A portable digital preservation roadshow kit

As a part of the lead up to Digital Preservation Day, the Cambridge team held a series of roadshows with a pop-up exhibition to raise awareness of digital preservation within the wider University. They wanted to let people know that there was a team that was concentrating in this area. They also wanted to find out people’s concerns regarding the long term continuity of the digital content that they create and digital content they use. Outreach and Training Fellow, Lee, writes about what is in the pop-up kit and how it can be used at your institution to generate awareness of digital preservation.


The exhibition kit

In the lead up to the exhibition we created a portable carry kit that so that we could repeat the exhibition in various locations day after day.

To stimulate discussion as well as having an interactive experience, the first portable exhibition consisted of:

  • An A1 poster, printed on cloth for ease of carrying and to reduce wear and tear. Images attributed as correctly as possible and in line with open and creative commons requirements.
Exhibition poster

Prototype exhibition poster.

  • A roll-up display banner with an image sourced from the Cambridge Digital Library (appropriately from the Book of Apocalypse), plus a bit of their Photoshop skills to make a corrupted version. I like to describe the image as the digital equivalent of mould affecting a precious manuscript. You can still see the image but it’s not quite right and so work needs to be done to put to ‘right’.
  • A laptop with the URLs to various playable games on the Internet Archive, to make the point about emulation and how digital is different from traditional media. The games we used were:
  • A small collection of tangible technology from the past to the present. This was sourced from the Fellows’ collections of materials and included:
    • 8” floppy disk
    • 25” floppy disk
    • 5.25” floppy disk
    • 5.25” floppy disk drive
    • Compact Disc Recordable (CD-R)
    • Commercial double sided film on Digital Versatile Disk (DVD)
    • Digital Versatile Disk ReWritable (DVD-RW)
    • A Hard Disk Drive 250GB from a laptop
    • 2GB and 1GB Randow Access Memory (RAM) chips
    • USB stick with the hard cases removed to show the small PCB and memory chip
    • An SD card enclosure
    • A 2GB micro SD card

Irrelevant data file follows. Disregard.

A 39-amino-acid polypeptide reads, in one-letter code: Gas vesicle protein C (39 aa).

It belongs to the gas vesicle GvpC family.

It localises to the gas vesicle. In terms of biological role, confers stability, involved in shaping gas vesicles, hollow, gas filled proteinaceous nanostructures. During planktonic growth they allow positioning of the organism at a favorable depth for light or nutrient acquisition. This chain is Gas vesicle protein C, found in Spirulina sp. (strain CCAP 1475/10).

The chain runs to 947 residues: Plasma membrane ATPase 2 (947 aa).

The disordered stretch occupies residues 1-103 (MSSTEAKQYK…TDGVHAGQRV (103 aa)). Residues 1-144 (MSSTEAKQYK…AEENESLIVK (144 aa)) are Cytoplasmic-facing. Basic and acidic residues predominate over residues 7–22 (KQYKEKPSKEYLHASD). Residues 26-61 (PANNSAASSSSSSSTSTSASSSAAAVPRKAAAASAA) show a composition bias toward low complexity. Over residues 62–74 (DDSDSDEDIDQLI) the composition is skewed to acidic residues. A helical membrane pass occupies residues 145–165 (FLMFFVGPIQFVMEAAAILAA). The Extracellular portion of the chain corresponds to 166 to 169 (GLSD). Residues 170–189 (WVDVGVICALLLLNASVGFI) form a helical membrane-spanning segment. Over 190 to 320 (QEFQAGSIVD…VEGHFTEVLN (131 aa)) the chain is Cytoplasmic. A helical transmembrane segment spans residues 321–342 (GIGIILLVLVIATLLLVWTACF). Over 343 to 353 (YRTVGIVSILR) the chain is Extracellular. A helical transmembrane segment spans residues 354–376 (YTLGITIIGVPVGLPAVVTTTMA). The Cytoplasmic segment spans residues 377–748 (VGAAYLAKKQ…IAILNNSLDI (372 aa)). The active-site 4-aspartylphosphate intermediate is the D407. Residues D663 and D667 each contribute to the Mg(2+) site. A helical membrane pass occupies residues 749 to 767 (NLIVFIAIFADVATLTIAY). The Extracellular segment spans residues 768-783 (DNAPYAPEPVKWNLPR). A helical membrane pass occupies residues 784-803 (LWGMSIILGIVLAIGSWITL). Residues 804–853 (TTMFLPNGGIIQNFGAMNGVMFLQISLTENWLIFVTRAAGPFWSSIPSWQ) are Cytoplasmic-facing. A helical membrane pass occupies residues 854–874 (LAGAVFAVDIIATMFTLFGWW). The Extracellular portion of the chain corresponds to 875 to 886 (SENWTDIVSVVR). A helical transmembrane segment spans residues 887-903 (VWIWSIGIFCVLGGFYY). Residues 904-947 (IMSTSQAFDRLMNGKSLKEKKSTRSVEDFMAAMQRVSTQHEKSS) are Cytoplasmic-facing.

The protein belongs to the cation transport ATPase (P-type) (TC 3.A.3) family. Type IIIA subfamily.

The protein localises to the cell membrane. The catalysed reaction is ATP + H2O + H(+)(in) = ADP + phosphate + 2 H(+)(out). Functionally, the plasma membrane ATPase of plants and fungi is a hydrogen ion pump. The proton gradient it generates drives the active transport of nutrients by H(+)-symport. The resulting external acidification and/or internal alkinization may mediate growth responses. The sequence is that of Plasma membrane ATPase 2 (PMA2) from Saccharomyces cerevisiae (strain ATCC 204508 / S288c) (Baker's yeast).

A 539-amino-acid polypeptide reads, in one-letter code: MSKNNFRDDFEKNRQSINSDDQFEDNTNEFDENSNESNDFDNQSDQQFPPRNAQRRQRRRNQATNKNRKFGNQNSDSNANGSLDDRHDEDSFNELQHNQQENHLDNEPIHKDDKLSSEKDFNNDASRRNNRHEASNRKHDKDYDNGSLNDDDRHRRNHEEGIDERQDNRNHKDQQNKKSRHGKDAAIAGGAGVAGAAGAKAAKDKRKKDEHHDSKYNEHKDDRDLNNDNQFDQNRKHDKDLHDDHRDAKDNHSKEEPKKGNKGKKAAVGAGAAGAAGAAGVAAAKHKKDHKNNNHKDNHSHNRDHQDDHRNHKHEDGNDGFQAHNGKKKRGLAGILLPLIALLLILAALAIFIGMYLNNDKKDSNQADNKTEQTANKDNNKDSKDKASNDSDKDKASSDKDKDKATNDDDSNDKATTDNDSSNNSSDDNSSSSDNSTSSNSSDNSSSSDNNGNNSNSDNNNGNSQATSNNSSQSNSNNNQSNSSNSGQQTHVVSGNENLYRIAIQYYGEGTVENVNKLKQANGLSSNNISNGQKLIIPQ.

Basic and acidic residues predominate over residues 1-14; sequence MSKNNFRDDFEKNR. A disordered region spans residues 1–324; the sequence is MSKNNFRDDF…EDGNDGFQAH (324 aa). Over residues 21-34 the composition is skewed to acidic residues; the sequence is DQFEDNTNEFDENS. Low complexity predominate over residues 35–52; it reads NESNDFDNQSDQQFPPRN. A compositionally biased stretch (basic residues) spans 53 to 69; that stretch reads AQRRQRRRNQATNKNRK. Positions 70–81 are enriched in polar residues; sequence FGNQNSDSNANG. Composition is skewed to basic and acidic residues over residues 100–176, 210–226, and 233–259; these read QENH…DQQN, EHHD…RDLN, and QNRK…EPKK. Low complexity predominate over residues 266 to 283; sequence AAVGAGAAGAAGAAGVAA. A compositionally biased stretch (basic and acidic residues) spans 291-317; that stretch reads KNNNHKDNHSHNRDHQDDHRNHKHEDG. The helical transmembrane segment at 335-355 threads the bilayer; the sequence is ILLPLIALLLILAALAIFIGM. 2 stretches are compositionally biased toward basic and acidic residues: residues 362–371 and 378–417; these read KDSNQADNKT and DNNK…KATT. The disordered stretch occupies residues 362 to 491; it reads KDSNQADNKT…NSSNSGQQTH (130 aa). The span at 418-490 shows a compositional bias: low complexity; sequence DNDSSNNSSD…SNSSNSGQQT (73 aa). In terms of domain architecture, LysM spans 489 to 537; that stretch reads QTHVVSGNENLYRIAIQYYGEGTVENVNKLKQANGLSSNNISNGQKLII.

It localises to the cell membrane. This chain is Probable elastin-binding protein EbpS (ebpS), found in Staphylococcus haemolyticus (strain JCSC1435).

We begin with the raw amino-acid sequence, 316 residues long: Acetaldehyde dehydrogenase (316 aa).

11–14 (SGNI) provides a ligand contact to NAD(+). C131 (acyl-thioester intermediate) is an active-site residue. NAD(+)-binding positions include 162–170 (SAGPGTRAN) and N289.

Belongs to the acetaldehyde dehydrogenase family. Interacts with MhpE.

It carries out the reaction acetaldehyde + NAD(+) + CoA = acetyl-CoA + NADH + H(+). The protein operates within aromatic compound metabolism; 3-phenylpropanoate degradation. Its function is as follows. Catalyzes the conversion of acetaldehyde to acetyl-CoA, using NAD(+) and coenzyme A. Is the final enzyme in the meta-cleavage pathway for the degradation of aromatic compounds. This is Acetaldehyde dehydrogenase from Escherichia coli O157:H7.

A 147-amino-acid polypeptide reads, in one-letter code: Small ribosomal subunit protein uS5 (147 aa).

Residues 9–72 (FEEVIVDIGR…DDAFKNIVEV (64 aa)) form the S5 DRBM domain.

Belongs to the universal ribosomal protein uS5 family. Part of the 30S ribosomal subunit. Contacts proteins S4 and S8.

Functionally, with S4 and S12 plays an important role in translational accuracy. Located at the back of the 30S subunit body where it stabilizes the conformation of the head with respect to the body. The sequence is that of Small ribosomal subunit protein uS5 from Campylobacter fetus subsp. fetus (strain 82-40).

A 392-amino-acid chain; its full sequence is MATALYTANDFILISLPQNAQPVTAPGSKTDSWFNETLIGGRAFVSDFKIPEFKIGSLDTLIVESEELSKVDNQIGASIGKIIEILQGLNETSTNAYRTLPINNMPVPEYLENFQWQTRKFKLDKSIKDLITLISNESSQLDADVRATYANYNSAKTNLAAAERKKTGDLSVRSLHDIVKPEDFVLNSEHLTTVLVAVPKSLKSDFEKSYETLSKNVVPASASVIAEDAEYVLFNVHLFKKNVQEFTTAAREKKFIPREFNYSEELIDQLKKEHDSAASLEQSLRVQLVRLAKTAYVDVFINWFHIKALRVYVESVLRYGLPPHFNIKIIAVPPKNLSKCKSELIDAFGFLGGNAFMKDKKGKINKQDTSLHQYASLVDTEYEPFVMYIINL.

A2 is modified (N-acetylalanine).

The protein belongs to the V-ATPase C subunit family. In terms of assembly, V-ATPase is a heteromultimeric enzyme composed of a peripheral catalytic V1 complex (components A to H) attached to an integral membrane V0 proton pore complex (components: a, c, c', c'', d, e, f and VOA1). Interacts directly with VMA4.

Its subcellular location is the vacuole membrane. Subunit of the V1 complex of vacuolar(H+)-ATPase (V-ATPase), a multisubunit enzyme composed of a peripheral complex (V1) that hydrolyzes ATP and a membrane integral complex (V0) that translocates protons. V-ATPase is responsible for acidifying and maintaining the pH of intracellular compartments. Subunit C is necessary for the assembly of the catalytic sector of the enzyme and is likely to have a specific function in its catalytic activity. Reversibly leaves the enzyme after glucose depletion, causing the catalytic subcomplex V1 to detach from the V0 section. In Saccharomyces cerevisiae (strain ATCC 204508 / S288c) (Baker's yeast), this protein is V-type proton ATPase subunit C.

• A micro SD card USB enclosure
    • An iPod c. 2012
    • An acetate, c. 1990, with degradation (courtesy of JISC’s Dom Fripp) to make a visual point through an analogue item about the degradation and the fragile nature of materials we are working with.

A close up of the tech on display.

As a part of future work we’d like to develop this into a more generic display kit for those who do not have the time to create such materials, but have an opportunity to run displays. When it’s up and running, this is how the display looked in the University Library’s Entrance Hall.

Roadshow display at set up in the Entrance Hall of the Cambridge University Library.

We also relied on the generous acceptance and space from the hosting venues so that we could come and visit. It was important that we toured around the site to widen the message amongst the Cambridge University community, so we visited to following venues:

  • Alison Richard Building – 16th November
  • Gordon and Betty Moore Library – 17th November
  • Department of Engineering Library – 20th November
  • University Library Entrance Hall – 21st November
  • Churchill College – 22nd November
  • Faculty of English Social Space – 23rd November

The following is a summary of some of the views captured from the Post-It notes. As it’s not part of a proper study, we removed the views that repeated each other. The most popular answer for the “what digital materials should be saved” question was ‘all’ or ‘everything’. Most thought that the Library should be responsible for the preservation of all materials and the most common challenges were money, time, and reacting to change.